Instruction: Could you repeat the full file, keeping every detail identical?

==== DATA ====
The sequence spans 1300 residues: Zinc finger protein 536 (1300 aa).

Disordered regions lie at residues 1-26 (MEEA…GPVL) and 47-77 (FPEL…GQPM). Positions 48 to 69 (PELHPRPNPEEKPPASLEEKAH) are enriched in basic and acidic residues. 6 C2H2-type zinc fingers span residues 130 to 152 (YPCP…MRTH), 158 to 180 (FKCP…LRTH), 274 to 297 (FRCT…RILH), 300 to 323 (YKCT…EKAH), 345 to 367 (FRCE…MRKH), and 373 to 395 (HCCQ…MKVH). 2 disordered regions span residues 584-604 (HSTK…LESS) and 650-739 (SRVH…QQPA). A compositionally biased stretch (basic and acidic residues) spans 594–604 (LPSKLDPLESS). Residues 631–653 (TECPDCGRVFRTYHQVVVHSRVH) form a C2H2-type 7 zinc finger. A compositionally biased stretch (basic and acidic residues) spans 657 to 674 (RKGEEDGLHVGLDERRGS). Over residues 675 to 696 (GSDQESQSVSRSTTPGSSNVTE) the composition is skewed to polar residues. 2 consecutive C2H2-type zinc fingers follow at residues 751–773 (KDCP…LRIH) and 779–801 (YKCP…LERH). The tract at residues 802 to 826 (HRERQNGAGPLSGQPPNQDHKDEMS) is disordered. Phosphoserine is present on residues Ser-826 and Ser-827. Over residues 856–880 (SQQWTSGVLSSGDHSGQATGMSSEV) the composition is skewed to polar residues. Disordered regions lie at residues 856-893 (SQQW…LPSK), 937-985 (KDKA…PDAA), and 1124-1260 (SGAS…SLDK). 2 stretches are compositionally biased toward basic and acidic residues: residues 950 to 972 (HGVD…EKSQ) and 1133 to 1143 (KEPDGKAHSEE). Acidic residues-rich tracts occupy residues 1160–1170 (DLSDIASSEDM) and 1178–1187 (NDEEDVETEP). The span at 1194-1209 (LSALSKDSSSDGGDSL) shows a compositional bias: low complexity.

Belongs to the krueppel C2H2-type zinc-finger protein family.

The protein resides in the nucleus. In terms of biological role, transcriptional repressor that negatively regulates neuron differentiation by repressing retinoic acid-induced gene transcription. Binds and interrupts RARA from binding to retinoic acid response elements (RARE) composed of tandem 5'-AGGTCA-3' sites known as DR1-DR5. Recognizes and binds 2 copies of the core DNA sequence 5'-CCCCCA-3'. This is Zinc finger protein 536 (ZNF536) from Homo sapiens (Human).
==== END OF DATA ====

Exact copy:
The sequence spans 1300 residues: Zinc finger protein 536 (1300 aa).

Disordered regions lie at residues 1-26 (MEEA…GPVL) and 47-77 (FPEL…GQPM). Positions 48 to 69 (PELHPRPNPEEKPPASLEEKAH) are enriched in basic and acidic residues. 6 C2H2-type zinc fingers span residues 130 to 152 (YPCP…MRTH), 158 to 180 (FKCP…LRTH), 274 to 297 (FRCT…RILH), 300 to 323 (YKCT…EKAH), 345 to 367 (FRCE…MRKH), and 373 to 395 (HCCQ…MKVH). 2 disordered regions span residues 584-604 (HSTK…LESS) and 650-739 (SRVH…QQPA). A compositionally biased stretch (basic and acidic residues) spans 594–604 (LPSKLDPLESS). Residues 631–653 (TECPDCGRVFRTYHQVVVHSRVH) form a C2H2-type 7 zinc finger. A compositionally biased stretch (basic and acidic residues) spans 657 to 674 (RKGEEDGLHVGLDERRGS). Over residues 675 to 696 (GSDQESQSVSRSTTPGSSNVTE) the composition is skewed to polar residues. 2 consecutive C2H2-type zinc fingers follow at residues 751–773 (KDCP…LRIH) and 779–801 (YKCP…LERH). The tract at residues 802 to 826 (HRERQNGAGPLSGQPPNQDHKDEMS) is disordered. Phosphoserine is present on residues Ser-826 and Ser-827. Over residues 856–880 (SQQWTSGVLSSGDHSGQATGMSSEV) the composition is skewed to polar residues. Disordered regions lie at residues 856-893 (SQQW…LPSK), 937-985 (KDKA…PDAA), and 1124-1260 (SGAS…SLDK). 2 stretches are compositionally biased toward basic and acidic residues: residues 950 to 972 (HGVD…EKSQ) and 1133 to 1143 (KEPDGKAHSEE). Acidic residues-rich tracts occupy residues 1160–1170 (DLSDIASSEDM) and 1178–1187 (NDEEDVETEP). The span at 1194-1209 (LSALSKDSSSDGGDSL) shows a compositional bias: low complexity.

Belongs to the krueppel C2H2-type zinc-finger protein family.

The protein resides in the nucleus. In terms of biological role, transcriptional repressor that negatively regulates neuron differentiation by repressing retinoic acid-induced gene transcription. Binds and interrupts RARA from binding to retinoic acid response elements (RARE) composed of tandem 5'-AGGTCA-3' sites known as DR1-DR5. Recognizes and binds 2 copies of the core DNA sequence 5'-CCCCCA-3'. This is Zinc finger protein 536 (ZNF536) from Homo sapiens (Human).